The things we don’t know are more valuable than the things we do know. Ask yourself, “Do I know who I am and what the world around me is really like?” The answer is no. As we grow older, we learn new things about ourselves and about the world around us. We hold new viewpoints, gain new perspectives.
I’m fond of the idea of an anti-library, although I do feel it’s virtue signaling. An anti-library is having a home library filled primarily with books you haven’t read yet. This is meant to represent the knowledge you don’t know, which is inherently more valuable than the knowledge you do know. It is meant to serve as a reminder to try new things.
I think it’s amazing that world-changing ideas are waiting to be found. The combinations are available and we have what it takes to execute on these ideas, we just need to discover them first. We should experiment more since there is no other real way of discovering them. Before the wheel was invented a group of people didn’t form and say “Let’s create the wheel!” because they would have known what they were looking for, which would’ve meant the wheel already existed.
Innovation must come through random iterations. It's like the saying of how people create their own luck. By consistently taking small risks or engaging in experiments one can find new things and learn more about themselves. I felt similar when I went to college. In high school you are surrounded by the same people, many of which you’ve “known” for 10+ years. Yet when you get to college it’s like stepping into a new world where the quality of your friends drastically increases. You are surrounded by mature, like-minded adults.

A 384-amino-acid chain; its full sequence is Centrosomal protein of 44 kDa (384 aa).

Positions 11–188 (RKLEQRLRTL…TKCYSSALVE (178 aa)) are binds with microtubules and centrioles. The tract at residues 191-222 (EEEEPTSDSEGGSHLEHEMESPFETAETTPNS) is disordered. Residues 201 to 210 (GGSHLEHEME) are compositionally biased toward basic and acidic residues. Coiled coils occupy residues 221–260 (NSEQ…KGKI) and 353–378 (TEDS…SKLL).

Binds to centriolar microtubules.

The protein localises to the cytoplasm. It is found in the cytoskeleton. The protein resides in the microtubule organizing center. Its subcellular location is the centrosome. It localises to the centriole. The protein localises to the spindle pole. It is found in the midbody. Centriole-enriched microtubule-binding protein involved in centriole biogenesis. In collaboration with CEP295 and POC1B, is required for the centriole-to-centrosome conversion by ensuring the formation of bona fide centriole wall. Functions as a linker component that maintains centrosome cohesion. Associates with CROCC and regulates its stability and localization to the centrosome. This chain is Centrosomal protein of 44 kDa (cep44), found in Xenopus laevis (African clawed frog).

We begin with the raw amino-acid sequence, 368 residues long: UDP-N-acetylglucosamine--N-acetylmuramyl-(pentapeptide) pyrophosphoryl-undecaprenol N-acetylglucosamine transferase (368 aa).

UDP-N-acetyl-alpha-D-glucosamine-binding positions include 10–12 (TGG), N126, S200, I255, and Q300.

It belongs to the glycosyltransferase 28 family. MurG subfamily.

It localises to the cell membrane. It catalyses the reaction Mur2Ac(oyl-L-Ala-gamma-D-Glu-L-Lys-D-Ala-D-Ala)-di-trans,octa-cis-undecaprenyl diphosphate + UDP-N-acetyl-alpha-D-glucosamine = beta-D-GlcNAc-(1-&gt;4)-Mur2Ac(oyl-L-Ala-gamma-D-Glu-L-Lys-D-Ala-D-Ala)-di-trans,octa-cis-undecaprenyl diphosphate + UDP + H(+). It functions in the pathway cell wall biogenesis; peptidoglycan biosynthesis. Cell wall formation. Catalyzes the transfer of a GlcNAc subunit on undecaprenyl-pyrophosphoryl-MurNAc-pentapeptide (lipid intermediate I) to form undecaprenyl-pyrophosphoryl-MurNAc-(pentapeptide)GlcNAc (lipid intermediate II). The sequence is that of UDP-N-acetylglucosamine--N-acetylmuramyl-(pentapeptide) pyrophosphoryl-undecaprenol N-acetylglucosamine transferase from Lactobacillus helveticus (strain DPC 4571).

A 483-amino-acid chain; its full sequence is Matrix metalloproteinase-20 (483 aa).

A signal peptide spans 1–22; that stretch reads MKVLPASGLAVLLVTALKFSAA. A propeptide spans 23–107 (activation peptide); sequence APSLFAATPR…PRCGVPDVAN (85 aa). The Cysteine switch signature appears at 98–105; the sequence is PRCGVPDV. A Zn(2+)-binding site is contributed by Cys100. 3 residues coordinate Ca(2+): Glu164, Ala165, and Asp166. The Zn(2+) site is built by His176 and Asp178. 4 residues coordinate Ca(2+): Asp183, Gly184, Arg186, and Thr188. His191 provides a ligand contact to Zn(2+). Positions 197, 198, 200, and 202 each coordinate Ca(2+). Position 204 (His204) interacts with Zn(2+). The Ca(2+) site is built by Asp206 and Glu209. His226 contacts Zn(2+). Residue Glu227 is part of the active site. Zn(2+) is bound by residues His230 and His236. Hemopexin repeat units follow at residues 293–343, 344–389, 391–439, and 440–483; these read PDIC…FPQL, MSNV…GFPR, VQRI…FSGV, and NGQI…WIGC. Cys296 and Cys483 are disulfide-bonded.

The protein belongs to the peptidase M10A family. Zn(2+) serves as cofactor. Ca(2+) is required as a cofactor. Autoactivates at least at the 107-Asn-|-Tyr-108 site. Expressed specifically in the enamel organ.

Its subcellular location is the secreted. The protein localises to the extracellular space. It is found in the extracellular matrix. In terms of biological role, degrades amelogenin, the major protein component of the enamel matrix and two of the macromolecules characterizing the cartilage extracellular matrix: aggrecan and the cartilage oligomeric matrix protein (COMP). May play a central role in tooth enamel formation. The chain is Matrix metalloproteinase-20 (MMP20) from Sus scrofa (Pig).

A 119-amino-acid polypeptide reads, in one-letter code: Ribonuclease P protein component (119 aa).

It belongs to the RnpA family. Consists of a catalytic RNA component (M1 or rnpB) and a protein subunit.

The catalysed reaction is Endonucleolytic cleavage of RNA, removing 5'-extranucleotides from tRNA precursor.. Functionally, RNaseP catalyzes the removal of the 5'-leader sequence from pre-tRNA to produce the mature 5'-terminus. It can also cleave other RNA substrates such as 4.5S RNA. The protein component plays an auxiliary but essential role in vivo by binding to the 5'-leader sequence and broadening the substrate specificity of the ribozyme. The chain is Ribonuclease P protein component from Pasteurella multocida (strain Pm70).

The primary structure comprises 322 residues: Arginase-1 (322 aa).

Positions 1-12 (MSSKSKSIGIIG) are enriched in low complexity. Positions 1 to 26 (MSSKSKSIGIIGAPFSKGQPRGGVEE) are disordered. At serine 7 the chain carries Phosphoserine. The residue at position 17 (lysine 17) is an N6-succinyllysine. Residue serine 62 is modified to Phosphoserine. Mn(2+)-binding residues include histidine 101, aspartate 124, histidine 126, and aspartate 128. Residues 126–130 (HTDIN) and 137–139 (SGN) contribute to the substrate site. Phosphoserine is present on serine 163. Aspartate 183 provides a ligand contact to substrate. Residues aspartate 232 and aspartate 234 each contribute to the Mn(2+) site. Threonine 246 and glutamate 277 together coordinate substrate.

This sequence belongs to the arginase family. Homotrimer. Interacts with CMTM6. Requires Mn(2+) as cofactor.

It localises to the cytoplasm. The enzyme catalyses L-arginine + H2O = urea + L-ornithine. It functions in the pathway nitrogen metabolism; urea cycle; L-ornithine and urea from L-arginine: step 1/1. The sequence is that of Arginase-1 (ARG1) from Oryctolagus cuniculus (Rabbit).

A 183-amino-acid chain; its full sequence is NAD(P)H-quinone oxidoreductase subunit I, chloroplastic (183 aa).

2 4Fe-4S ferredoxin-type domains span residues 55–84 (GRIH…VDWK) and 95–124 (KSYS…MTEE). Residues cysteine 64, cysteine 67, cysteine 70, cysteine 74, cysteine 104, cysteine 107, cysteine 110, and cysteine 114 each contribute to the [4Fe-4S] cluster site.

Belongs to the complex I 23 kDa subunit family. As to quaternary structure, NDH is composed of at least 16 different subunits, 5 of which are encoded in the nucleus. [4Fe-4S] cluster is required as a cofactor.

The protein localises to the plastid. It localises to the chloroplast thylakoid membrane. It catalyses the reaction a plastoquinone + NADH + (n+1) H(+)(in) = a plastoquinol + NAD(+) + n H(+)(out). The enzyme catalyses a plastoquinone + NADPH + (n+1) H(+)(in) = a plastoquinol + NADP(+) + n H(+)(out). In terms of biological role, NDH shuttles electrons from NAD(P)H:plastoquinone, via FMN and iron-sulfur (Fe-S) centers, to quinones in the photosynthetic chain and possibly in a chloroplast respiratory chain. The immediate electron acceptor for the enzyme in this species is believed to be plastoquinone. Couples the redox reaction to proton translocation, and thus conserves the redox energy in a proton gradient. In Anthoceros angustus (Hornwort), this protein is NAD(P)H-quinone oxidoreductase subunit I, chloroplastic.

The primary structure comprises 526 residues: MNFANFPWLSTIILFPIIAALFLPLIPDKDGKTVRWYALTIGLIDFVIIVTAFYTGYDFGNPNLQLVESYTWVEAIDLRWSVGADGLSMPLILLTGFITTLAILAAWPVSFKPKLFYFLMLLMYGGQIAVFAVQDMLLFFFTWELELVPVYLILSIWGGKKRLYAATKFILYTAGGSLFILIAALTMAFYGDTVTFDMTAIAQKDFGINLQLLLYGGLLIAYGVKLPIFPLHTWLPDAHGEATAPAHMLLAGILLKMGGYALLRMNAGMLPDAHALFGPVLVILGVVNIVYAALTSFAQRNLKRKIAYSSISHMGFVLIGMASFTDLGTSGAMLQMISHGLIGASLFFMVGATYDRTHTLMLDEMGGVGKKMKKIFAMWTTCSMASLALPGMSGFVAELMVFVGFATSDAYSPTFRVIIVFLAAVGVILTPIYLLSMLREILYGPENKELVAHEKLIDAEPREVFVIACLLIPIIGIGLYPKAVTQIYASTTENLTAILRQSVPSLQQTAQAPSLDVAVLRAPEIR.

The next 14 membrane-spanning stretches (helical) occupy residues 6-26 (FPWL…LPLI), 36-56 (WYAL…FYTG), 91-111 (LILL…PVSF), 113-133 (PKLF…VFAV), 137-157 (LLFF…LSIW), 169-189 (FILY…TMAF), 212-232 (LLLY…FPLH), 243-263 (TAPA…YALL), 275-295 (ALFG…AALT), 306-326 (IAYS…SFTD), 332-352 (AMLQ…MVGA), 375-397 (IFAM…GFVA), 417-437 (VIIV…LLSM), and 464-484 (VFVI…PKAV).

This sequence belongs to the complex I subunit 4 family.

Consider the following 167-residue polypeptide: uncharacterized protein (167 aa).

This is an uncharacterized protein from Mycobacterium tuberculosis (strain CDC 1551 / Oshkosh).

How can we encourage risk-taking? By risk-taking I mean venturing into the unknown, whether it is in personal life (meeting new people) or business (starting a business) or something else entirely. We can help it by aligning incentives. Japanese culture regards failed businessmen as failures in society. If we look at failed entrepreneurs as heroes instead it may help spur new businesses. We can also align the incentives by ensuring no blow-up risk. Tell people “Who cares if you lost 25% of your savings chasing a wild idea? You can make it back and at least you didn’t go bankrupt.” That may be harder to get across but it would certainly help.
Something America does better than anyone else is glorify its entrepreneurs. Elon Musk is most notable. He is regarded as a hero, which I’m sure has encouraged people to start risky businesses.
The point I’m trying to get across is this, venture into the unknown because what have you got to lose? We all get one shot at life and there is no use staying within our comfort zone.